Research website of Vyacheslav Gorchilin
2016-08-01
2. Parametric changing capacitance in an RC circuit. Example
In the previous part of the narrative we have proved the impossibility of further increase of energy in the RC and RL-circuit even if the resistance is parametric. Here we show that, under normal conditions, in the case of parametric capacity increase not get. According to the classification here will be considered the generator of the first kind of first order with a full cycle.
Consider the circuit of a RC-chain in which the resistance $$R$$ is a constant, and capacitance $$C$$ depends on voltage. The working scheme is simple: the first time ($$T_1$$) is closed, the key SW1 and charges the capacitor. The second time vremneni ($$T_2$$), the key SW1 is opened, but closes SW2 and the capacitor is discharged by the resistance. These two points and will be considered separately.
The General approach to the theory of transient processes described in reference [1]. Based on this make the equation for the moment $$T_1$$: ${dU(t) \over dt} + {U(t) \over C(U) \, R} = {U_{max} \over C(U) \, R} \qquad (2.1)$ where: $$U(t)$$ is the voltage across the capacitor is $$C$$ whose capacity depends on the voltage $$C = C(U)$$, $$U_{max}$$ is the voltage at the voltage source $$E$$. Parametric dependence of the capacitance on voltage will be the fact that in this simple form: $C(U) = {C_{max} \over k_0 + k_1 \, {U(t) \over U_{max}}}, \quad U(t) \in [0, U_{max}] \qquad (2.2)$ where: $$C_{max}$$ — maximum capacity with minimal voltage $$U = 0$$, and $$U_{max}$$ — maximum voltage with a minimum capacity that is equal to the voltage at $$E$$ in range $$[0, U_{max}]$$, our parametric capacity and it will work. The coefficients $$k_0$$ and $$k_1$$, define the character of the dependence of $$C$$ from $$U$$.
The analytical solution obtained by substituting (2.2) into (2.1) the differential equation is quite cumbersome, so we use another achievement of civilization — mathematical editor, which can accurately find its solution in a visual numerical form [2].
For convenience, we introduce the time constant $$\tau = R\,C_{max}$$, we write the equation according to the rules of MathCAD [2], we substitute there for example $$\tau=0.5, \, k_0=0.2, \, k_1=4, \, U_{max}=1$$ and look at the result. As you can see, the curve of a charging capacitor is very different from the classic, when the capacity is constant. Full program of calculation in MathCAD for this example can be downloaded here.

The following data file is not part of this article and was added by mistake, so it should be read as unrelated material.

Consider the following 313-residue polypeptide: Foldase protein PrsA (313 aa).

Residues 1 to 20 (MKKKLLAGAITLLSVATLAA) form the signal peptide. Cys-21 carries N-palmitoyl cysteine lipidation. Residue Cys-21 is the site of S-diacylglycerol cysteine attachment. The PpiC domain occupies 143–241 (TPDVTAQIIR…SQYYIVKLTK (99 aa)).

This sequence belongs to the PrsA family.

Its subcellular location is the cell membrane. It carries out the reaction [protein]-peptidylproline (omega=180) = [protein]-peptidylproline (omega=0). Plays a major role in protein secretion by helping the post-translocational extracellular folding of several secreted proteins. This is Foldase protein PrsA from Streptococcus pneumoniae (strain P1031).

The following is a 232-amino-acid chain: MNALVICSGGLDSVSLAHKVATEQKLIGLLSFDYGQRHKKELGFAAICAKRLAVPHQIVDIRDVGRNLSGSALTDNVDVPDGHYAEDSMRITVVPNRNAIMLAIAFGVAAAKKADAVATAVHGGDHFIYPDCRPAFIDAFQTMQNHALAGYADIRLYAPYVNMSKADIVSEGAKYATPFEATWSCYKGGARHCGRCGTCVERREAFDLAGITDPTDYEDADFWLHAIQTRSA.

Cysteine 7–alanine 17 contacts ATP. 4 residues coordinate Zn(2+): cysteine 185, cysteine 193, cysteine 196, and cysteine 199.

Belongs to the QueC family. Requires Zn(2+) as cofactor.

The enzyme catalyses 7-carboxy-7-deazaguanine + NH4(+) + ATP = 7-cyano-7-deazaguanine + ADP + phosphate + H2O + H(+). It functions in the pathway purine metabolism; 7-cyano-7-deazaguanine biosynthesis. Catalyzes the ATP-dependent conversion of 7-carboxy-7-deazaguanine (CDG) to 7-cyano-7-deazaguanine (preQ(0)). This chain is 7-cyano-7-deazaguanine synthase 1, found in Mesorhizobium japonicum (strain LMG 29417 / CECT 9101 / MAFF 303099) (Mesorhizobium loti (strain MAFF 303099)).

Not to be confused with $$U(t)$$ will choose for the second time ($$T_2$$) another function $$V(t)$$ and also make the equation: ${dV(t) \over dt} + {V(t) \over C(V) \, R} = 0 \qquad (2.3)$ Again, for example, substitute into the equation the same data, look at the result and compare them. Paying attention to the time axis $$t$$ we see that the parametric discharge of the capacitor lasts longer than its charge.
Knowing the voltage of you can proceed to the calculation of energies, then we will be able to compare them and to draw conclusions about an additional gain. When charging, the energy from the power source $$W_E$$ is spent on heating of the resistance $$W_R$$ and the charge of the capacitor is $$W_C$$. Next, we write these energies as separate formulas. They all follow from the classical electrical engineering. $$W_E$$ is like $$\int E {U_R \over R} \, dt$$, where $$U_R$$ is a voltage at $$R$$ : $W_E = {U_{max} \over R} \int_0^{\infty} (U_{max}-U(t)) \, dt \qquad (2.4)$ $$W_R$$ derived from the formula $$\int {U_R^2 \over R} \, dt$$ : $W_R = {1 \over R} \int_0^{\infty} (U_{max}-U(t))^2 \, dt \qquad (2.5)$ $$W_C$$ is the formula of finding the potential energy $$\int C \, U \, dU$$ : $W_С = C_{max} \int_0^{U_{max}} {U \over k_0 + k_1\,U} \, dU \qquad (2.6)$ Thus, the ratio of the received energy to the expended and needs to show us, is there any increase of energy in the first measure: ${W_R + W_C \over W_E} = K \qquad (2.7)$ Also, we can calculate the increase in energy in the full cycle: charge-discharge. It needs to lay down energy on the resistance during the discharge of the capacitor is $$W_{R2}$$ with the charge $$W_R$$, and again compare with the cost: ${W_R + W_{R2} \over W_E} = K_2 \qquad (2.8)$ $$W_{R2}$$ we find from the formula $$\int {V_R^2 \over R} dt$$ : $W_{R2} = {1 \over R} \int_0^{\infty} V(t)^2 \, dt \qquad (2.9)$
Now write down all of this in Mat. the editor and look at the results. Recommend to watch it directly in MathCAD, but the conclusion is clear: the coefficients of $$K$$ and $$K_2$$ is equal to one for all values of $$\tau, k_0, k_1$$ (within reason of course). Moreover, the result does not change even if is based on (2.2) to choose any other, for example, power law: $C(U) = {C_{max} \over \left( k_0 + k_1 \, {U(t) \over U_{max}} + k_2 \, \left({U(t) \over U_{max}}\right)^2 \right)^2}$